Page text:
Military history

- Chapter 28 -

The Soviet Response

The initial Soviet response to the Tiger I was to order the restart of production of the 57mm ZiS-2 anti-tank gun. Production of this model had been halted in 1941 in favour of smaller and cheaper alternatives. The ZiS-2 which had better armour penetration than the 76mm F-34 tank gun which was then in use by most Red Army tanks, but it too proved to be all but inadequate when faced with the Tiger I.

A 2.52 firing APCR rounds could usually be relied upon to penetrate the Tiger’s frontal armour. A small number of T-34s were fitted with a tank version of the ZiS-2, but the drawback was that as an anti-tank weapon the ZiS-2 could not fire a strong high-explosive round, thus making it an unsatisfactory tank gun. The Russians had no inhibitions about following the German lead and accordingly the 85mm 52-K anti-aircraft gun was modified for tank use. This gun was initially incorporated into the SU-85 self-propelled gun which was based on a T-34 chassis and saw action from August 1943. By the spring of 1944, the T-34/85 appeared, this up-gunned T-34 matched the SU-85’s firepower, but had the additional advantage of mounting the gun with a much better HE firing capability in a revolving turret. The redundant SU-85 was replaced by the SU-100, mounting a 100mm D-10 tank gun which could penetrate 185mm of vertical armour plate at 1,000m, and was therefore able to defeat the Tiger’s frontal armour at normal combat ranges.

In May 1943, the Red Army deployed the SU-152, replaced in 1944 by the ISU-152. These self-propelled guns both mounted the large, 152mm howitzer-gun. The SU-152 was intended to be a close-support gun for use against German fortifications rather than armour; but, both it and the later ISU-152 were found to be very effective against German heavy tanks, and were nicknamed Zveroboy which is commonly rendered as “beast killer” or “animal hunter”. The 152mm armour-piercing shells weighed over 45 kilograms (99lb) and could penetrate a Tiger’s frontal armour from 1,000 metres. Even the high-explosive rounds were powerful enough to cause significant damage to a tank. However, the size and weight of the ammunition meant both vehicles had a low rate of fire and each could carry only 20 rounds.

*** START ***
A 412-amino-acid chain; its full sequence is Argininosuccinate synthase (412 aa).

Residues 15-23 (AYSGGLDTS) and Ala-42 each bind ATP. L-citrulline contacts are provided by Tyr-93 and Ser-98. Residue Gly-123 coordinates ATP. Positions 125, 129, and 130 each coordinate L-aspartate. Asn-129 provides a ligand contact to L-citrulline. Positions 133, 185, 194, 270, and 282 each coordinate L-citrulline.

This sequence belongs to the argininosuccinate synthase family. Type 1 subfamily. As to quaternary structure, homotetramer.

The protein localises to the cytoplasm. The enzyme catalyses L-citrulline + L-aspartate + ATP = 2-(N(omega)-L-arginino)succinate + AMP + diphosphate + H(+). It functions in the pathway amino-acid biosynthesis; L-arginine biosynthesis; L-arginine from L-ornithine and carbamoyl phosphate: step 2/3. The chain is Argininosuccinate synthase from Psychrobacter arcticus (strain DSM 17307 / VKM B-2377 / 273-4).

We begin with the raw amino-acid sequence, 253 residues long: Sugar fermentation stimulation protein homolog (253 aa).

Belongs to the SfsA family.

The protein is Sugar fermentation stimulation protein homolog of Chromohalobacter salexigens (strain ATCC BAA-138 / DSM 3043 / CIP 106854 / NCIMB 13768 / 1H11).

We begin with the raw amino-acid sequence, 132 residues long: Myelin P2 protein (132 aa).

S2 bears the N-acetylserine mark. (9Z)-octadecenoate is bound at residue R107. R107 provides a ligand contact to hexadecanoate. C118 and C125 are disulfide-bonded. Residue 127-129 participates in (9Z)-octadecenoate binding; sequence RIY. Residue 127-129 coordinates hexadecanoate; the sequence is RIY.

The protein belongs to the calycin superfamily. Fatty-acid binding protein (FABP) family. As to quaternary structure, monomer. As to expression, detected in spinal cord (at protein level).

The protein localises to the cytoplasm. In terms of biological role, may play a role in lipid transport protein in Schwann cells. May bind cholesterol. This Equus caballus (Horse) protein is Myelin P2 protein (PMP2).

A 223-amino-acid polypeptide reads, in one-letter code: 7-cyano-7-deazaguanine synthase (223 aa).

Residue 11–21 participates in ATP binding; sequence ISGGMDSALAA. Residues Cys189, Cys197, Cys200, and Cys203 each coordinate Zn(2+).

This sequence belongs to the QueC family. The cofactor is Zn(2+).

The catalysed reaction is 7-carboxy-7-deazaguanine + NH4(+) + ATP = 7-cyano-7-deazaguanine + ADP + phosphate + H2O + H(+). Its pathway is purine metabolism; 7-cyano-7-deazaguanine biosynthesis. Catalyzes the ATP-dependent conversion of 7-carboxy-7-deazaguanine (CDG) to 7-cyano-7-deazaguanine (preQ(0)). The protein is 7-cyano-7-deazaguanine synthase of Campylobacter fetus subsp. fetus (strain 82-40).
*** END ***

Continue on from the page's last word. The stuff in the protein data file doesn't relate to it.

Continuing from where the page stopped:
The tide was definitely turning against the Tiger I and the Tiger II was introduced as a replacement in mid 1944. In order to shore up the crumbling morale and maintain the sense of invincibility the German School of Tank Technology released re-assuring combat reports such as the detailed example featured in Contemporary View No.26.

THE CONTEMPORARY VIEW NO. 26

THE JOSEF STALIN

A column of German infantry captured during the destruction of Army Group Centre file past an intact Tiger I now also in the hands of the Russians.

The new Soviet heavy tank, ‘Josef Stalin’, has caused the German tank experts no little worry. It is, therefore, of interest that the following unconvincing description of a ‘Tiger’ versus ‘Stalin’ engagement is printed in the official ‘Notes for Panzer Troops’ of September 1944, presumably as an encouragement to the German tank arm.

A ‘Tiger’ squadron reports one of a number of engagements in which it knocked out ‘Stalin’ tanks.

The squadron had been given the task of counter-attacking an enemy penetration into a wood and exploiting success.

At 1215 hours the squadron moved off together with a rifle battalion. The squadron was formed to move in file by reason of the thick forest, bad visibility (50 yards) and narrow path. The Soviet infantry withdrew as soon as the ‘Tigers’ appeared. The A/tk guns which the enemy had brought up only three-quarters of an hour after initial penetration were quickly knocked out, partly by fire, partly by crushing.